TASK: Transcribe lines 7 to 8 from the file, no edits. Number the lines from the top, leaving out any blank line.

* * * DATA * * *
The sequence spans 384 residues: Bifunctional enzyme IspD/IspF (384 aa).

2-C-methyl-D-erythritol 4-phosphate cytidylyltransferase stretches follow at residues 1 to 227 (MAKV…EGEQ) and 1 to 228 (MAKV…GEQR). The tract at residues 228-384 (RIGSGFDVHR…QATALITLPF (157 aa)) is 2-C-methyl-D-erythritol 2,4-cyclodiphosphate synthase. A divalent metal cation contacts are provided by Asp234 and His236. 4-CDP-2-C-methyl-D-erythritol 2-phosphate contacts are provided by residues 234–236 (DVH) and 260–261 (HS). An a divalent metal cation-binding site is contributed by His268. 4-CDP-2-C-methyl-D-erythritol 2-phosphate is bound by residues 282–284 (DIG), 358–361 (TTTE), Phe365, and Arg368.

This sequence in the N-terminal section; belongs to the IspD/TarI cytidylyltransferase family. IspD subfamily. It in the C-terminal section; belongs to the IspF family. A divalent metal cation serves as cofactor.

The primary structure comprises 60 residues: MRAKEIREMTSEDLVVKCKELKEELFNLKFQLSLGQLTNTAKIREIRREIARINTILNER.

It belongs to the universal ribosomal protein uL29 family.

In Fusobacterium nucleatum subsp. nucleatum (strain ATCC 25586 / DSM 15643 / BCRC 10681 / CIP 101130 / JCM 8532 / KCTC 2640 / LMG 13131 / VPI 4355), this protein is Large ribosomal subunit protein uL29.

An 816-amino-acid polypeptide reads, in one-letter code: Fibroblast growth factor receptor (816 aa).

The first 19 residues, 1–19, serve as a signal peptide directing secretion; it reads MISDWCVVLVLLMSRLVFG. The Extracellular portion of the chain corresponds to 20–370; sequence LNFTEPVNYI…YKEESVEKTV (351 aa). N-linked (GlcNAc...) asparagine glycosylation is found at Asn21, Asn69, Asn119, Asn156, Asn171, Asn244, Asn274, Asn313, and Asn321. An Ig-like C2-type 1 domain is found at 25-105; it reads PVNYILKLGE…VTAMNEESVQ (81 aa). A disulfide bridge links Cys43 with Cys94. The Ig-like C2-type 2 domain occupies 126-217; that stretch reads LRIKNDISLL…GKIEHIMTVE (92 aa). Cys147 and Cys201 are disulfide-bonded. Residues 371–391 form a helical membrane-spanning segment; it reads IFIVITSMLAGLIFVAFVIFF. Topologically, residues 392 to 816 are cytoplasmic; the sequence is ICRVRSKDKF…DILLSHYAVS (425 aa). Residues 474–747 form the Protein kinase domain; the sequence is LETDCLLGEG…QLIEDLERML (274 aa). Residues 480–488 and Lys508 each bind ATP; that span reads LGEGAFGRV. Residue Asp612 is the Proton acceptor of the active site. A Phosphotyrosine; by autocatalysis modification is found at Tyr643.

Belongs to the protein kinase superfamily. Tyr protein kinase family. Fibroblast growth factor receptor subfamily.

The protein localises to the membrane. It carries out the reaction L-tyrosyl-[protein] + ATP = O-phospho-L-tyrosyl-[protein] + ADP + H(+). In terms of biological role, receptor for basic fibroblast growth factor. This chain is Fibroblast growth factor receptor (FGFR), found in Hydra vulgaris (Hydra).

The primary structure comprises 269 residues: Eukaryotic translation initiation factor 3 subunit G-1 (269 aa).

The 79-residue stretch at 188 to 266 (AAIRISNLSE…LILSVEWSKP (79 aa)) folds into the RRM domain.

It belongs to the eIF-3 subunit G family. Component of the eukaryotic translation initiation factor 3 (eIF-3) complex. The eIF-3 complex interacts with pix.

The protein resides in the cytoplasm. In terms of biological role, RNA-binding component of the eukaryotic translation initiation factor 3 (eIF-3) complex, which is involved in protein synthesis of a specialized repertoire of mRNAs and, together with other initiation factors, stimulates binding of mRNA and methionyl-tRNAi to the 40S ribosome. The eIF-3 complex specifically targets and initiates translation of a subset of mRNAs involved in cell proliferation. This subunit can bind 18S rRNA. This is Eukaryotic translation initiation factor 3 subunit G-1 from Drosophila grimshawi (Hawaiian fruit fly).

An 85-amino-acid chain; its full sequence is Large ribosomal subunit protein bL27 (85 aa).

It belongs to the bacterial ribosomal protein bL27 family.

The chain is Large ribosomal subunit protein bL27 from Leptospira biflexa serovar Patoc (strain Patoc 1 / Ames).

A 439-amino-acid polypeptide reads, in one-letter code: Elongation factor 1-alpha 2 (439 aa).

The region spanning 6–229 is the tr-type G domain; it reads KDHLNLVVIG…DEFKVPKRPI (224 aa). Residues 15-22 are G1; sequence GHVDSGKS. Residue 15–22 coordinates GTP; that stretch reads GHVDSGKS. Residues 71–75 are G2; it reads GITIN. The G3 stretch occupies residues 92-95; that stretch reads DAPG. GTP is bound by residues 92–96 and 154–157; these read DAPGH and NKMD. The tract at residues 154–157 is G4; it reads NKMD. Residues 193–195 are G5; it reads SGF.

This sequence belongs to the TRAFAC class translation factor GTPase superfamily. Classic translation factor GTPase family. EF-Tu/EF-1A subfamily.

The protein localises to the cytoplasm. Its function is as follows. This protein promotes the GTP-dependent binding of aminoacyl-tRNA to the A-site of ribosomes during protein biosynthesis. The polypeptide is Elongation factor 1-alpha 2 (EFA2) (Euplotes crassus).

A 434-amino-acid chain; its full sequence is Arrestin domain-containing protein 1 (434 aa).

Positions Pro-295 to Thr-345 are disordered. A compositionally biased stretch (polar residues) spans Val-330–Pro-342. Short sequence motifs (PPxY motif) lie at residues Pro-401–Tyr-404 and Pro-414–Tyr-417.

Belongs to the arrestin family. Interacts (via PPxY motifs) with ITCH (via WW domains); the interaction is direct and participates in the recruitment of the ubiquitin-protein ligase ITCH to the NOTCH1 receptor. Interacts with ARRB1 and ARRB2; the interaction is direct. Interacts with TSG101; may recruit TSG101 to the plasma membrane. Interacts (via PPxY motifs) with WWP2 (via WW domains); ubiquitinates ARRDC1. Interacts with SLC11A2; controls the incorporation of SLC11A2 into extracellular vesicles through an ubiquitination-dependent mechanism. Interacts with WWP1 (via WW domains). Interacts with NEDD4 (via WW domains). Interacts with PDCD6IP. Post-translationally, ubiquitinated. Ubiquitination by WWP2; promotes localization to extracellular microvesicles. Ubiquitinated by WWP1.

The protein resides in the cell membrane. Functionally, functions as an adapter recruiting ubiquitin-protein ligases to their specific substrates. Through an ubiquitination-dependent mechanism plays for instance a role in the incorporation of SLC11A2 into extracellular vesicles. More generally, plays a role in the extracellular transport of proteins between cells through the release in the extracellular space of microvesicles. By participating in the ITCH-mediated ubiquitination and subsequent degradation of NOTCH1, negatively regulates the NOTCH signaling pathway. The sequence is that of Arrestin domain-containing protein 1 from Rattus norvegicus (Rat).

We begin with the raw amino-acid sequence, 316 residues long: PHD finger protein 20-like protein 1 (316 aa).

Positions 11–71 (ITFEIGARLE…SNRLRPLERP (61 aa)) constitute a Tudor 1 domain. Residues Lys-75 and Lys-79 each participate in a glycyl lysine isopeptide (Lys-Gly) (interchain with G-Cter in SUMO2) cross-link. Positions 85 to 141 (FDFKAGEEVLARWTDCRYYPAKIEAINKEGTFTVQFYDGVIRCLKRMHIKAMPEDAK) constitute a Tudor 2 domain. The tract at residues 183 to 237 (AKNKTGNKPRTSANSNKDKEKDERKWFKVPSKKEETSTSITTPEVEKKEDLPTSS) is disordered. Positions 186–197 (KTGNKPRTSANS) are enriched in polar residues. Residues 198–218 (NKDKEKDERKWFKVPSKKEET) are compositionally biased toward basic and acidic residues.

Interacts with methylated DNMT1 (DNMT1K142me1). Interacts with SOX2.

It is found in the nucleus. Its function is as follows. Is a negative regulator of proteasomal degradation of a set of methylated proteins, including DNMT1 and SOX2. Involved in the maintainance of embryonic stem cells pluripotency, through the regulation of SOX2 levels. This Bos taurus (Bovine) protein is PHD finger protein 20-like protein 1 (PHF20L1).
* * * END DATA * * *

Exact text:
An 816-amino-acid polypeptide reads, in one-letter code: Fibroblast growth factor receptor (816 aa).

The first 19 residues, 1–19, serve as a signal peptide directing secretion; it reads MISDWCVVLVLLMSRLVFG. The Extracellular portion of the chain corresponds to 20–370; sequence LNFTEPVNYI…YKEESVEKTV (351 aa). N-linked (GlcNAc...) asparagine glycosylation is found at Asn21, Asn69, Asn119, Asn156, Asn171, Asn244, Asn274, Asn313, and Asn321. An Ig-like C2-type 1 domain is found at 25-105; it reads PVNYILKLGE…VTAMNEESVQ (81 aa). A disulfide bridge links Cys43 with Cys94. The Ig-like C2-type 2 domain occupies 126-217; that stretch reads LRIKNDISLL…GKIEHIMTVE (92 aa). Cys147 and Cys201 are disulfide-bonded. Residues 371–391 form a helical membrane-spanning segment; it reads IFIVITSMLAGLIFVAFVIFF. Topologically, residues 392 to 816 are cytoplasmic; the sequence is ICRVRSKDKF…DILLSHYAVS (425 aa). Residues 474–747 form the Protein kinase domain; the sequence is LETDCLLGEG…QLIEDLERML (274 aa). Residues 480–488 and Lys508 each bind ATP; that span reads LGEGAFGRV. Residue Asp612 is the Proton acceptor of the active site. A Phosphotyrosine; by autocatalysis modification is found at Tyr643.